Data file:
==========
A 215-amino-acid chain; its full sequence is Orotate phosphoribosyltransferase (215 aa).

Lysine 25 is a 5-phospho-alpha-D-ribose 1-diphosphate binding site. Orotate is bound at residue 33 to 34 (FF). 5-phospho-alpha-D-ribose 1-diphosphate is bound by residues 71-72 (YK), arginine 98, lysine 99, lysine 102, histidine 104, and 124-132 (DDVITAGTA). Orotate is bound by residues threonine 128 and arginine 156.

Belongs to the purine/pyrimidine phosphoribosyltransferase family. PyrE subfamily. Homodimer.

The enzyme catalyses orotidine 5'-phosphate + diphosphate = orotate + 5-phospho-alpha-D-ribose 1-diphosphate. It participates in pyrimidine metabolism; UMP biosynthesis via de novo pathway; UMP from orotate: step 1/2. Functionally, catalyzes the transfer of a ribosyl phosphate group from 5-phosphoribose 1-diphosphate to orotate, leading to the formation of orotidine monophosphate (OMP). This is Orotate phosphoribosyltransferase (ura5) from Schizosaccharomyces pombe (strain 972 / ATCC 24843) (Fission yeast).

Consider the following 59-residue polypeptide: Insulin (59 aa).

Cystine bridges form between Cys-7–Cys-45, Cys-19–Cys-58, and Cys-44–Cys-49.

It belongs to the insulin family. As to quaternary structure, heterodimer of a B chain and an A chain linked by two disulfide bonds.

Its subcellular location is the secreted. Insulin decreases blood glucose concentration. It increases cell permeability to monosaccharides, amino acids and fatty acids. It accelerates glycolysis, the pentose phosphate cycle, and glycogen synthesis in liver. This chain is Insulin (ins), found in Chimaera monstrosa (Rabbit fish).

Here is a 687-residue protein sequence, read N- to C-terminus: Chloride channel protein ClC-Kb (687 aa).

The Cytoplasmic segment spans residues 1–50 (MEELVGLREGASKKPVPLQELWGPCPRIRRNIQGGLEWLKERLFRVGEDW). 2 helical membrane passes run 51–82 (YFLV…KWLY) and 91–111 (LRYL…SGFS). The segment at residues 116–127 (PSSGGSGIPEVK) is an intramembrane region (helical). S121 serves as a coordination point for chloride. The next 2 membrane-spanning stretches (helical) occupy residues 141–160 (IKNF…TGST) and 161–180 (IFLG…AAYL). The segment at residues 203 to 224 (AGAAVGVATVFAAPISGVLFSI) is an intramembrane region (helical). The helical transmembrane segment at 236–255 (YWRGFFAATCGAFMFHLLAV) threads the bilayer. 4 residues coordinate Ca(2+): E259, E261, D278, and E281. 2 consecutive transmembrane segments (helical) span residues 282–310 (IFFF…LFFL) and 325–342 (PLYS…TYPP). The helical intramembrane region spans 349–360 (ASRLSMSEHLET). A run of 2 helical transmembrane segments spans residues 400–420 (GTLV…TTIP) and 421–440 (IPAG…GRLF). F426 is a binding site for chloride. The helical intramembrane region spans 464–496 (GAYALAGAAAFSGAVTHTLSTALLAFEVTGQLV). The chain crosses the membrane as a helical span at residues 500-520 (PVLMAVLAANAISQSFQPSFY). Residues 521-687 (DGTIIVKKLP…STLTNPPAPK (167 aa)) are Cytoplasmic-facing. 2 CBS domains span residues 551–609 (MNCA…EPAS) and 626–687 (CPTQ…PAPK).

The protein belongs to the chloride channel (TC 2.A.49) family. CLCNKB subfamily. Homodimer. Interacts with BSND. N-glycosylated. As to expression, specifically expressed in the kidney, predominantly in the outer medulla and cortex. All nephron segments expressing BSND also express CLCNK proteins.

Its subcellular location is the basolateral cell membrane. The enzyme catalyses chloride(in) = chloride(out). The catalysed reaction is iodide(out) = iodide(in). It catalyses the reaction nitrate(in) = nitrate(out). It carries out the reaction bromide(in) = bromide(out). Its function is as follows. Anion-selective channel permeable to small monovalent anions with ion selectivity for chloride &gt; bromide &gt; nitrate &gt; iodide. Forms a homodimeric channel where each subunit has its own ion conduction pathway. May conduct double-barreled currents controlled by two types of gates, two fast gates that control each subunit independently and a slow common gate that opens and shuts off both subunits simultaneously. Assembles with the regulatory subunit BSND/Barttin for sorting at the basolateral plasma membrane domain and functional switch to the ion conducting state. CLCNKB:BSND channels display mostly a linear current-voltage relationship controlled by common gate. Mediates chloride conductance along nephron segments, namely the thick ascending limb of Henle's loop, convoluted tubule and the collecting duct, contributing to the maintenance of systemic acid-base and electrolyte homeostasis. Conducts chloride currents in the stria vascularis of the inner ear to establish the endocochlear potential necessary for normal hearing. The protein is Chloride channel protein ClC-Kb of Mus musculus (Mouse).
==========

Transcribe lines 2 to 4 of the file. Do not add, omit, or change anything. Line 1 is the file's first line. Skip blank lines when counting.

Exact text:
Lysine 25 is a 5-phospho-alpha-D-ribose 1-diphosphate binding site. Orotate is bound at residue 33 to 34 (FF). 5-phospho-alpha-D-ribose 1-diphosphate is bound by residues 71-72 (YK), arginine 98, lysine 99, lysine 102, histidine 104, and 124-132 (DDVITAGTA). Orotate is bound by residues threonine 128 and arginine 156.

Belongs to the purine/pyrimidine phosphoribosyltransferase family. PyrE subfamily. Homodimer.

The enzyme catalyses orotidine 5'-phosphate + diphosphate = orotate + 5-phospho-alpha-D-ribose 1-diphosphate. It participates in pyrimidine metabolism; UMP biosynthesis via de novo pathway; UMP from orotate: step 1/2. Functionally, catalyzes the transfer of a ribosyl phosphate group from 5-phosphoribose 1-diphosphate to orotate, leading to the formation of orotidine monophosphate (OMP). This is Orotate phosphoribosyltransferase (ura5) from Schizosaccharomyces pombe (strain 972 / ATCC 24843) (Fission yeast).